By Omar Wally
Alieu Momarr Njie is the son of Momarr Njie and hails from Serekunda’s famous Lion House. He was the first person from Serekunda to be sent to Banjul for schooling at a time when there was no school in Serekunda. After completion of school in 1953, he joined his father who was a groundnut trader. Two years later, he left and joined Gambia Minerals Limited as lab technician. Young Alieu started Novotel Kombo Beach Hotel as a shareholder and founder. During the coronation of Queen Elizabeth II in 1952 he reportedly held the Union Jack for three hours.
When the Duke of Edinburgh, Prince Philip, visited The Gambia in 1957, Alieu was delegated the responsibility of escorting him. In 1961, when Queen Elizabeth visited the country, as a councillor of Kombo Urban District Council, Alieu was chosen to receive The Queen. In 1996, he was appointed Chief Scout Commissioner and during his tenure he organised the first and only Scout Jamboree for West Africa in The Gambia. He served as mayor of Kanifing municipality from July to October 2007 and in 2016 was appointed chairman of the Independent Electoral Commission, IEC. For today’s edition of Bantaba, anchor Omar Wally talked to him about the high-octane days following the 1 December presidential election and other matters.
Omar Wally: The Gambia Scout Association used to be an admirable organisation but under your stewardship, its fortunes deteriorated significantly. Is that not indicative that you are not a good manager?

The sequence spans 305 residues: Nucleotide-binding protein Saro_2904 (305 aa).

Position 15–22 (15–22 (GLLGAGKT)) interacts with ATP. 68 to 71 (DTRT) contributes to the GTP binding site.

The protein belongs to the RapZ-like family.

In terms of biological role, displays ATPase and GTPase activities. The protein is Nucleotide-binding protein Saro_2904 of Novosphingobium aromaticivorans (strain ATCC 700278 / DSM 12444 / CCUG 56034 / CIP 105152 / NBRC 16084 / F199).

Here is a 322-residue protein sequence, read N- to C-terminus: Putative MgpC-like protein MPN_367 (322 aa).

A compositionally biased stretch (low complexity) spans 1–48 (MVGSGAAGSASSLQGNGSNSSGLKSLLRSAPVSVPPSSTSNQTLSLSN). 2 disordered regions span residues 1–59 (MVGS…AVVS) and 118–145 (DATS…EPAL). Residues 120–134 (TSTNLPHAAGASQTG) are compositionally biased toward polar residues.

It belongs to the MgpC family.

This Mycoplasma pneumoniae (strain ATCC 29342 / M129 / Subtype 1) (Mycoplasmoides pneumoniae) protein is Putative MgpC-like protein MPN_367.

Nobody can say that. I travelled at my own expense; I paid the drivers and serviced vehicles and ran the office. We didn’t have a penny from the government, Geneva or Nairobi. Those who plotted to remove me with the support of Yahya Jammeh, all four of them ran away, because they were into getting money.
When they were making the slot, I paid my fare to Mauritius and they were to choose six countries to give assistance. Because of my stance, The Gambia was among those six countries and The Gambia was given D3 million and the boys misused that. In 2014, while I was attending a scout conference in Mauritius, there were rebellious scout leaders who tried to take over from me. They communicated to the former president and he wrote to me dismissing me as chief scout commissioner.
I replied that he [Jammeh] had no power or authority to terminate my appointment as chief scout commissioner. It was done by the All Scout Movement in Geneva and with the concurrence of the National Scout Council in The Gambia. Jammeh wrote back and said he understood and I continued. In 2007, while serving as mayor, they made allegation against me of misappropriating about four million dalasis from the scout movement. I was arrested, detained and tried in my own municipality.